Do You Know the Hidden Costs of Hospital Acquired Infections (HAIs)?
While HAC penalties are hitting some hospitals, most fail to grasp the broader costs HAIs have on their future
Are HAC Penalties Helping or Hurting Patients?
Under the Centers for Medicare and Medicaid Services (CMS), a punitive measure was put in place in Section 3008 of the Patient Protection and Affordable Care Act (ACA) that established the Hospital-Acquired Condition (HAC) reduction program. This program effectively requires any hospitals with poor rankings in their HAC quality measure to have their reimbursements adjusted as a penalty. A hospital’s HAC score is calculated across six quality measures within the two domains of PIS and NHSN.
While financial penalties impact a hospital’s bottom line, it’s a measure that falls flat for two reasons. First, the hospitals that can afford to take these hits may just accept it (and ultimately, their number of HAIs) as a cost of doing business that is budgeted and planned for each year. If that’s the case – we should all be worried that hospitals are not solving the real problem.
Secondly, for the hospitals with safety issues, taking funding away is only compounding an existing problem that ends up punishing patients, not hospitals.
There is an abundance of research detailing the costs of the five most common Hospital Acquired Infections (HAIs), which is estimated to cost the U.S. $9.8 billion annually. Yes, with a b! This graphic on The Center for Disease Dynamics, Economics & Policy shows the breakdown by type of infection.
As you can see, this data is public and available to consumers. The Advisory Board has created an interactive map that allows you to view hospital readmissions and HAC penalties and the financial hit they take by not addressing the issues. In an interview with Eric Fontana, a managing director with Advisory Board's Financial Leadership Council, he saw that the data proved the points above. With penalties racking up, already struggling hospitals may not be around unless they focus on solving the root problem of HAIs.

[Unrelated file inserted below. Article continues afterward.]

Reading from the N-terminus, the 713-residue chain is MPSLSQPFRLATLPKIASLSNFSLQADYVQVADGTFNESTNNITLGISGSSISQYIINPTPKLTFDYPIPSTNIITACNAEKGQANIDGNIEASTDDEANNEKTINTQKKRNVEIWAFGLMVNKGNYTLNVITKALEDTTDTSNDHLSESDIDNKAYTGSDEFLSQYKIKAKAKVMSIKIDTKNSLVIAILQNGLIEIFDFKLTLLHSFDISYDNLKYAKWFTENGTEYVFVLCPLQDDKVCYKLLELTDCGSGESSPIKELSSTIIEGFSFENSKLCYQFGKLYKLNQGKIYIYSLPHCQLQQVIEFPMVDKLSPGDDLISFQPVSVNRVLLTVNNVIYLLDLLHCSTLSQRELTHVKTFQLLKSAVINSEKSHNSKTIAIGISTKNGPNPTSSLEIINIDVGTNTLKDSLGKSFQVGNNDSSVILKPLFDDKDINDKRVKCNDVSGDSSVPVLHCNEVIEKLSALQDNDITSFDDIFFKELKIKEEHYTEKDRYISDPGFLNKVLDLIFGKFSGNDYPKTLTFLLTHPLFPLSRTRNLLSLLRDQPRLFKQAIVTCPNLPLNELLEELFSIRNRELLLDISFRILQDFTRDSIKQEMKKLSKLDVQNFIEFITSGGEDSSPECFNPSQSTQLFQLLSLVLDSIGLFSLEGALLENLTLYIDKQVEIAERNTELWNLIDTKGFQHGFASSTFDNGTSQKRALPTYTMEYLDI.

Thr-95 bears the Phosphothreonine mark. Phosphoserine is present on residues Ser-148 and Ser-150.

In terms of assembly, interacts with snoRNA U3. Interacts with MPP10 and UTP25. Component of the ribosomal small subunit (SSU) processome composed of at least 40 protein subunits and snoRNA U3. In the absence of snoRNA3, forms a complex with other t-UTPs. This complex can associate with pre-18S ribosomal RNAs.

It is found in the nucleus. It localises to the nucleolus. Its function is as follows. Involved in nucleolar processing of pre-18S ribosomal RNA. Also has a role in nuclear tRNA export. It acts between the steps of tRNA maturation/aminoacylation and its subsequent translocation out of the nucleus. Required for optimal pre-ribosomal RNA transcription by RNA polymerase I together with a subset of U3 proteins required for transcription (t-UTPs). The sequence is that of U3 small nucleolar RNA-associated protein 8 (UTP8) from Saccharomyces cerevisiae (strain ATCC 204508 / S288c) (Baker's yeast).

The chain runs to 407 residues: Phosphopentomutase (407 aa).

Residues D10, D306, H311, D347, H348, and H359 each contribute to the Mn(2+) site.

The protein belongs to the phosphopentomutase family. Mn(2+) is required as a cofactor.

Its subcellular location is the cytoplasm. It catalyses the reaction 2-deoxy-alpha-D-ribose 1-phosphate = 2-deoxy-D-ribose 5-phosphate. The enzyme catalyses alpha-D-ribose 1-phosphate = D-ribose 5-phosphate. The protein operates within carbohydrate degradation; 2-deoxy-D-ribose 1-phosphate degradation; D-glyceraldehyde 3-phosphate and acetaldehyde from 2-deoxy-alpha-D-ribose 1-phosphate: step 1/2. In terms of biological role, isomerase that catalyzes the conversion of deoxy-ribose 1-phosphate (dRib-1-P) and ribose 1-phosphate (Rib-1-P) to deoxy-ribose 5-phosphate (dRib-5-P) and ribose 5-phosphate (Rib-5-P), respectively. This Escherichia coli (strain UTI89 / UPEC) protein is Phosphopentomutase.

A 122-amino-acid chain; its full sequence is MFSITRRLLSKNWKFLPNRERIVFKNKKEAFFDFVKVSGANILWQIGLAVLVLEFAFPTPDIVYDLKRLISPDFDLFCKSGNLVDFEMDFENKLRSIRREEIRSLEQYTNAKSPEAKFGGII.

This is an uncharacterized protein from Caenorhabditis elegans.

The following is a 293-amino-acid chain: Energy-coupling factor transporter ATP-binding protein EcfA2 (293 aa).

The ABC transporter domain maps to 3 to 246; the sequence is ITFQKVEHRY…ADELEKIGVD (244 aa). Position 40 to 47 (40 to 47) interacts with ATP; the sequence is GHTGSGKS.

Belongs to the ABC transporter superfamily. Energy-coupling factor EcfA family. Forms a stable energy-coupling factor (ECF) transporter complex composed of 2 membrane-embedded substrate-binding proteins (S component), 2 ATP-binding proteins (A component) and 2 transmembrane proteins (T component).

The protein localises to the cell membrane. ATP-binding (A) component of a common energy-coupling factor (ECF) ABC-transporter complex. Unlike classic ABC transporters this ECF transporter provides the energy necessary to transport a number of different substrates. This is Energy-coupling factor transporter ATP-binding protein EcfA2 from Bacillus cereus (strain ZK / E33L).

The Clinical, Operational and Reputational Costs of Hospital Acquired Infections (HAIs)
There are many unseen costs of Hospital Acquired Infections (HAIs) felt by staff and patients that impact a hospital’s image and long-term business.
Various studies have shown the drastic impact of HAIs on a patient’s length of stay, ranging from an extra 14 to 20 days when compared to individuals who did not experience an infection while receiving care. According to the CDC, the 1.7 million HAIs each year leads to almost 100,000 patient deaths annually and an additional $20 billion in related costs, stemming from:
Increased length of stay
Staffing resources to respond to, investigate and treat a patient’s HAI
Bed availability if a patient needs to be quarantined
Equipment to address more HAIs across more patients
Additional patient testing and drugs to treat HAIs
Staffing continues to be a challenge in acute care facilities. Patient-to-nurse ratios are rarely 1:1 anymore and that impacts both your staff and patient care. A 2016 Medscape survey reported 53% of nurse respondents did not feel satisfied with the care they had provided at the end of a typical shift; 57% believe patient care is suffering.
Overworked front-line staff suffers from low morale and not enough bandwidth to take more on in an effort to combat HAIs, including time spent on pen and paper audits and secret shopper programs. This all contributes to high turnover and the cycle repeats.
Unfortunately, many people have an HAI horror story or know someone who has one. In markets where people have a choice of hospital, “word of mouth” related to safety and the quality of care received can greatly impact a patient’s decision. On top of patient word-of-mouth, employees also talk about their hospital’s environment and outcomes with both prospective patients and employees. This can further hurt a hospital’s ability to hire and retain top talent in the local market.
HAC penalty and HAI data are publicly available, giving consumers access to information about the risk different hospitals pose. Even for hospitals that are currently working on reducing HAIs in their hospitals, perceptions haven’t shifted – there is still a lack of understanding of the problem in the first place and the consistency of messaging thereafter.
Utilizing Technology To Reduce Costs of Hospital Acquired Infections (HAIs)
Hospitals who want to reduce their fines or even move toward a zero harm policy when it comes to HAIs are utilizing electronic hand hygiene systems to quickly address their infection rates. SwipeSense is one such system that takes on the burden of data collection and analysis of each hand washing or sanitizing opportunity, allowing employees and staff to drive behavior change and focus on what matters most – patient care.
Get in touch to discuss how our system can save you time and money while protecting your reputation.